Wednesday, 28 March 2012

Interview with Zoë Taylor

q)Introduce yourself, name,age, location.

a)Zoë Taylor, 30, London

q) Can you describe your path to being an artist? When did you really get into it?

a)Well I’ve always enjoyed drawing since I was very young but it took me a while to come around to the idea of doing it seriously. I studied ancient history and archaeology at college and was about to go on to study anthropology but around the same time I got a job in an old art bookshop and there were other artists working there and it kind of took me back to my roots. Instead of doing more academic stuff, I enrolled on an art course.

I really got into it when I started to understand more about my work – when I realised that atmosphere, drama and narrative were my major motivations and that I could explore them for their own sake within the context of illustration. It was like something suddenly clicked.

q) Describe your ideals and how they manifest in your work.

a)I’m personally drawn to images that have a mystery or ambiguity about them as well as a strong sense of drama, so for instance film stills really interest me, especially ones from the classic era because of the kind of cinematography that was used. Film stills represent isolated – or dislocated moments of dramatic tension – you get a feeling but not the context - and that idea has really influenced the way I work.

I try to make images that have a dramatic intensity about them but where the context and atmosphere remain ambivalent. I’m interested in grey areas and the drama of internal (psychological or emotional) experience.

q) Is music a part of your studio time? What do you listen to?

a)I used to hope that if I played a song loudly and often enough that I could somehow infuse its atmosphere into my drawing but I’m not sure if it ever worked! Lately I tend to listen to music which helps me get into an internalised and detached kind of head space, so durutti column, cocteau twins, nico, diane cluck, cat power etc, they create an atmosphere I like without distracting me too much.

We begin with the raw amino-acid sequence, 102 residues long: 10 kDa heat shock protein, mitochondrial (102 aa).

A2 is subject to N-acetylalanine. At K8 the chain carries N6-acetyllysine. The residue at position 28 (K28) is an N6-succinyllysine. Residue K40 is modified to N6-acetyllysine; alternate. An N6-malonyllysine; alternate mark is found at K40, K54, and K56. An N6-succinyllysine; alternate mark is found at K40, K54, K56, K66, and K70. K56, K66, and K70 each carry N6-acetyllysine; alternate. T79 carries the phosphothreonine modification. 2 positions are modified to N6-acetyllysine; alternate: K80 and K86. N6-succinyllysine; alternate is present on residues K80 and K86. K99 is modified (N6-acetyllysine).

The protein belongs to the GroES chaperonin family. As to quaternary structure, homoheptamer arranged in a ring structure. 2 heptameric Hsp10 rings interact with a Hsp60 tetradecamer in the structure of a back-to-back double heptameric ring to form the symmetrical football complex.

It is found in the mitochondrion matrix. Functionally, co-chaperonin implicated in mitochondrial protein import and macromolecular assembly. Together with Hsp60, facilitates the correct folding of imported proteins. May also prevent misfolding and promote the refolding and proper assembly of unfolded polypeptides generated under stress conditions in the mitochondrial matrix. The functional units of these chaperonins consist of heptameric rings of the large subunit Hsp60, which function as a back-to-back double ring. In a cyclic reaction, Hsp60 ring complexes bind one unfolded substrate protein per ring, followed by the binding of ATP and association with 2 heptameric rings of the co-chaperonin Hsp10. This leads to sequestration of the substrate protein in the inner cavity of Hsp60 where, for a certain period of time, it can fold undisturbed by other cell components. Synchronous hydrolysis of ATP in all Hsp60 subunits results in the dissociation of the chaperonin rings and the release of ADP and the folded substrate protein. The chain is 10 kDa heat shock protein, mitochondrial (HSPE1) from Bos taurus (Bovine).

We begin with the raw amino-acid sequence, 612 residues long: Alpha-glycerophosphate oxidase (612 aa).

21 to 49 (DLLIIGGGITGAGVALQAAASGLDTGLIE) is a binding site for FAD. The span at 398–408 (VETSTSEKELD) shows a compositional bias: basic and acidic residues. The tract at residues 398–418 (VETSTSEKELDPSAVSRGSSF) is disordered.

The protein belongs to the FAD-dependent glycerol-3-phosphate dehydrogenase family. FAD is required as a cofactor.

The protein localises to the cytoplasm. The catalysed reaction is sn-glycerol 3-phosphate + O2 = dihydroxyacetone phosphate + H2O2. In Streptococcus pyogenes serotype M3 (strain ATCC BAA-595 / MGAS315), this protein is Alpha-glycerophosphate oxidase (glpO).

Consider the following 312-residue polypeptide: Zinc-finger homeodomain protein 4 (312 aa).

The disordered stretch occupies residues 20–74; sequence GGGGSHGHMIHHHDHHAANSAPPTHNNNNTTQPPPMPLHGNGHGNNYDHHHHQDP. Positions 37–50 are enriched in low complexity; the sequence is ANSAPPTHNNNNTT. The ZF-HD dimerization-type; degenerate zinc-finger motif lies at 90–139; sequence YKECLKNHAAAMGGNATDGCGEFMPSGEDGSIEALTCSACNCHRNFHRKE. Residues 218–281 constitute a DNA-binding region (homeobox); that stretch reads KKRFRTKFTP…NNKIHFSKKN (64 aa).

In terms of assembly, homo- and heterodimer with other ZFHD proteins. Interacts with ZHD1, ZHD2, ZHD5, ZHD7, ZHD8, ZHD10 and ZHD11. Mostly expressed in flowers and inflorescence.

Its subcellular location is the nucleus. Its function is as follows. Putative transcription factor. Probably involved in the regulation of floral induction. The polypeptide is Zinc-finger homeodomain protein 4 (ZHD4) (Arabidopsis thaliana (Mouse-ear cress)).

Music has had a big influence. The way narrative works in songs is often interesting – you get an intense feeling but not all of the details, the whole back story. Songs can be really vague but still have a strong effect. I’d love to be able to make narratives or collections of drawings that worked in an abstract way, more like music.

q) How would you describe your work to someone?

a)I draw atmospheric narrative-based scenes that tend to have an ambiguous tension. I also draw faces and I’ve been doing a lot of fashion illustration lately. Some people have also described my work as film noir-like.

q) Influences?

a)Film, Kiss Me Deadly, Blue Velvet, Inland Empire, Terminator, The Bitter Tears.., film stills, fairy tales, pop songs and music, the stories of Anna Kavan, my tutor Andrzej Klimowski and so many artists from Egon Schiele to Frank Santoro. John Stezaker’s work and interviews have also been inspirational as have many books. I love Diane Arbus’s photographs at the moment. I also think romantic and symbolist art has had a strong indirect influence as that was the kind of work I looked at as a child. But at the moment I’m more drawn to work which is quite different to what I’ve been doing – more direct, expressive drawings that haven’t referenced photographs, with all of the mistakes left in, that’s a new route I want to take.

q) Describe your process for creating new work.

a)I work in an improvised, intuitive way but I usually reference photos or film stills as a starting point. I tend to make lots of versions of drawings before I get one I like and most of my work goes in the bin. My commissioned work is more controlled.

q) What advice do you have for artists looking to show their work?

a)Get lots of good work together first.

q) What are you really excited about right now?

a)Making new work, taking my work in a new direction.

q) What do you love most about where you live?

a)There are so many people trying to do something creative in London, often they’re struggling for money in order to do it but they keep going somehow - people try to start gig nights or do exhibitions or open new venues or whatever - there’s a huge creative drive in this city and I draw energy from that too.

q) Best way to spend a day off?

a)Reading or seeing something which makes me feel excited, going to a less familiar part of the city, or getting out of London to the seaside. Doing something different is always recharging.

q) Upcoming shows/ projects?

a)I’m about to start collaborating on a drawn narrative with writer Dominik Klimowski, I’m working on some zines, I want to exhibit some drawings, start some blogs, make some animated scenes and find a new way of working. I also want to do some writing.

q) Where can people see more of your work on the internet?

a)My website is but it hasn’t been updated for a while.

My fashion illustrations can be seen at


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